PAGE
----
One of the most powerful tools you have at your disposal is evocative photography. A well-composed photo can instantly transport a traveler to your destination and let them imagine what it would be like to book your experience. Pay close attention to the photos you upload for your product page—they could make the difference between a traveler booking with you or a competitor.
Why Photos Matter on Viator
Viator’s Product Quality Standards take photo quality into account because we know how important photography is for travelers and operators alike. Research indicates that having 6+ high-quality photos on your product page can significantly increase the likelihood of receiving a booking.
Additionally, having 6+ quality photos is a requirement for a product to be Excellent on Viator. Photos that contain stock images, are blurry, or not related to the experience will hurt your chances of receiving a booking—and keep your product from being Excellent on Viator. Our data shows that travelers choose high-quality experiences 3x more often than lower quality ones.
How to Take a High-Quality Photo
Take the time to invest in capturing photos that complement your experience and will attract travelers. Curious about what makes for a high-quality photo? Let’s run over some tips you can use.
Setting The Scene
Take time to think through and set up your shot. Consider the time of day that will give you the best light. Plan ahead for any logistics that may present challenges for shooting. If your tour or activity takes place at night, think about how you’re going to make sure everything looks good.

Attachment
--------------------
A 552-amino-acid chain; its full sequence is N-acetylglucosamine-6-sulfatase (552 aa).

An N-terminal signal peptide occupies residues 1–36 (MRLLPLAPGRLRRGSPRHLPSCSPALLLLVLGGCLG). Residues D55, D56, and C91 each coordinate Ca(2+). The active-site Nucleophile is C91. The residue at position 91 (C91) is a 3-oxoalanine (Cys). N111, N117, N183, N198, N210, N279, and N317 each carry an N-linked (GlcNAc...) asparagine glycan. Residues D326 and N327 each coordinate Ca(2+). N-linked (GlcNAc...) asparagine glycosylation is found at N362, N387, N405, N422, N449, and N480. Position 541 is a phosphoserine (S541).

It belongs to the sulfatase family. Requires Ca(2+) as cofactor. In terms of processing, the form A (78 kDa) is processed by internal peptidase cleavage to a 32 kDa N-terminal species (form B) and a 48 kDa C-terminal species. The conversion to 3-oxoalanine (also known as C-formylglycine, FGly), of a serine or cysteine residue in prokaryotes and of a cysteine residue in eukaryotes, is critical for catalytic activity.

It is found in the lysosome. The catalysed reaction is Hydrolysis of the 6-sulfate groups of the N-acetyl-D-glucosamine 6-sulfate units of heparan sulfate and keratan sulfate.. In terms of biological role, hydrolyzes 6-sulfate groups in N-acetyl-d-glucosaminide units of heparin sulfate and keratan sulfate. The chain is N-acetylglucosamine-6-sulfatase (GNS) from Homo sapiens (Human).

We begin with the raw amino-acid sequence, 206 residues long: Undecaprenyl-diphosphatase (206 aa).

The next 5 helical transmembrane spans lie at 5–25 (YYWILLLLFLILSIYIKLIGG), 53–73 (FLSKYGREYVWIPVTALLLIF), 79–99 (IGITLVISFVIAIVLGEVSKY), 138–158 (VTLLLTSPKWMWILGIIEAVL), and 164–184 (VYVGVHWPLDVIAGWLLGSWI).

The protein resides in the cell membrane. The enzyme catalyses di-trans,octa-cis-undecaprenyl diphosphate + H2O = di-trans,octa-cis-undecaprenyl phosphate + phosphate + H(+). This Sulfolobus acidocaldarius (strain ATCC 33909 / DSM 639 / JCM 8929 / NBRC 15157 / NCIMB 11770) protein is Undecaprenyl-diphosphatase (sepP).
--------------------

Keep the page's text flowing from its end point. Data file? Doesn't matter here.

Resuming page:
Composition Is Crucial
Lots of natural or artificial light help make photos more appealing and inviting. Seek out nice scenery, and fill your photos with happy, candid customers. Be judicious about overly staged photos, though, as these risk looking cheesy or inauthentic.
What you should include:
- Friendly, candid shots of your staff
- Tour or activity highlights accentuated by natural light
- Stunning scenery or otherwise visually appealing settings
What you should avoid:
- Shots of customers or staff looking directly at the camera
- Pictures of empty spaces where you’d expect people to be
- Action shots of customers where they look frightened or overexcited
- Overly busy compositions (avoid wide angle lenses or panorama shots)
Get To Know Your Equipment
You no longer need to spend a fortune to create professional-looking photos. Cameras are getting better and cheaper every year. That said, it’s important to understand what you’re working with.
Take level shots, not at extreme angles; consider buying a small spirit level to improve your shots. To make sure all foreground and background objects are in equal focus, a small aperture on your camera can help. If your aperture is too large, it may blur the background. Tungsten lights shouldn’t be used, and you’ll want to keep an eye on ISO (the higher the number, the more sensitive the camera will be to light). Your camera should be set at 400 ISO to keep image “noise” to a minimum.
It’s also a good idea to view test shots on a computer, as what looks okay in person might look odd in a photo.
Think About The Message Of Your Photos
Natural light is a hot trend in photography these days, as it’s a good way to showcase “lifestyle” elements of your business. The personal interactions and moments such an approach can convey can give your photos that elusive “editorial” feel. But be careful not to rely too much on fleeting trends, as they could make your photos dated in a few years. At the end of the day, it’s not about the photo itself—it’s about what you’re offering customers.
The bottom line is if you take the time to create enticing images, while being aware of the message you’re sending, you’ll catch the attention of the customers you wish to attract.
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